GPIB state machine info WTD
ethan.dicks at gmail.com
Fri Sep 9 13:52:30 CDT 2005
On 9/9/05, Dwight K. Elvey <dwight.elvey at amd.com> wrote:
> As I recall, the GPIB chip made by TI ( forget the number )
> had a data sheet that explained the states. Not much
> to it as I recall, mostly just handshake stuff and address
The common chips are:
> It seemed like there was some timed stuff that
> might not work well in software but for the most part I'd
> suspect that Ethan is right, one could do it all in software.
One issue is to identify what GPIB devices you expect to talk to.
Older ones, especially ones that implemented the protocol via ~1MHz
8-bit microprocessor, are unlikely to be able to handle 1MB/sec speeds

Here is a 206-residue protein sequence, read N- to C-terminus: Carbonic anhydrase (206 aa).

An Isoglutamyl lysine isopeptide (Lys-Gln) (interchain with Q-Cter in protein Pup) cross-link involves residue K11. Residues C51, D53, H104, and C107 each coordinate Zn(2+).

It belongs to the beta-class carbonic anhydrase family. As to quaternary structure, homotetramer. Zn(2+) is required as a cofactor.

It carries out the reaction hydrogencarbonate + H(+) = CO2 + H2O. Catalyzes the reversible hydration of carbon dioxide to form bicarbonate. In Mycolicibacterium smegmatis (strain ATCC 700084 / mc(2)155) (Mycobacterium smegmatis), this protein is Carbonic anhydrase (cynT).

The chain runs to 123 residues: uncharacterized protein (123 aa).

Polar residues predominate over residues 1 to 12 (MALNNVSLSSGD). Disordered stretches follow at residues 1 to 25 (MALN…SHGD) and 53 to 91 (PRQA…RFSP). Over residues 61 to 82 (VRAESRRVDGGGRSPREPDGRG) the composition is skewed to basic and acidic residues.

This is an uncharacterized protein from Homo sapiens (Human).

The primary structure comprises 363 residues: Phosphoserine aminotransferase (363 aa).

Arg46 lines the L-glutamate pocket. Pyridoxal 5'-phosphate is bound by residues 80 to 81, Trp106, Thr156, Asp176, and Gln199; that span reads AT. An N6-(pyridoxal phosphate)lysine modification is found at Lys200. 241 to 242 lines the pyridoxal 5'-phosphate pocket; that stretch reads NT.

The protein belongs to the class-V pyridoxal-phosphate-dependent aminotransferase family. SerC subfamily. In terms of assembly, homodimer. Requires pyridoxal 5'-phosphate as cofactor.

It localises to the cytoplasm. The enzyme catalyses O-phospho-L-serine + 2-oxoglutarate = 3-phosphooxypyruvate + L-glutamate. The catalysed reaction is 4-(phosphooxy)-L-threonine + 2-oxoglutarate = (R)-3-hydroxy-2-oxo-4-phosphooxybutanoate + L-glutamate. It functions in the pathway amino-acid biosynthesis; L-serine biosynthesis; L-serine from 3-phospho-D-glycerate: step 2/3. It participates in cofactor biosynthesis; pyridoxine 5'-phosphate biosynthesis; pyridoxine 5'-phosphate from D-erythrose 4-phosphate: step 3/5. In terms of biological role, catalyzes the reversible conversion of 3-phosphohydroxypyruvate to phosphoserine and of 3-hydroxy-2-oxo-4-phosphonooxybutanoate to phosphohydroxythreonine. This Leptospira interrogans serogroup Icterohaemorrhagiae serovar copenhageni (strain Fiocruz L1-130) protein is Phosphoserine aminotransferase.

that the newer "IEEE 488.2" devices can. If all you want to do is
talk to old devices at a few KB/sec, it really doesn't matter if you
have a hardware or a software implementation. For the newer,
high-speed stuff, I'd expect you'd need an ASIC to pump the bytes
through in a timely fashion.
OTOH, even Commodore had a little fiddly hardware thing to handle
handshaking turn-around. Andre Fachat mentions that in his extensive
pages covering Commodore hardware and his own home-built
mostly-PET-compatible 6502 computer. I do not know about the
Commodore acoustic couple (C810?), but disks and printers tended to
have 6502/6504/etc software implementation of GPIB.
More information about the cctech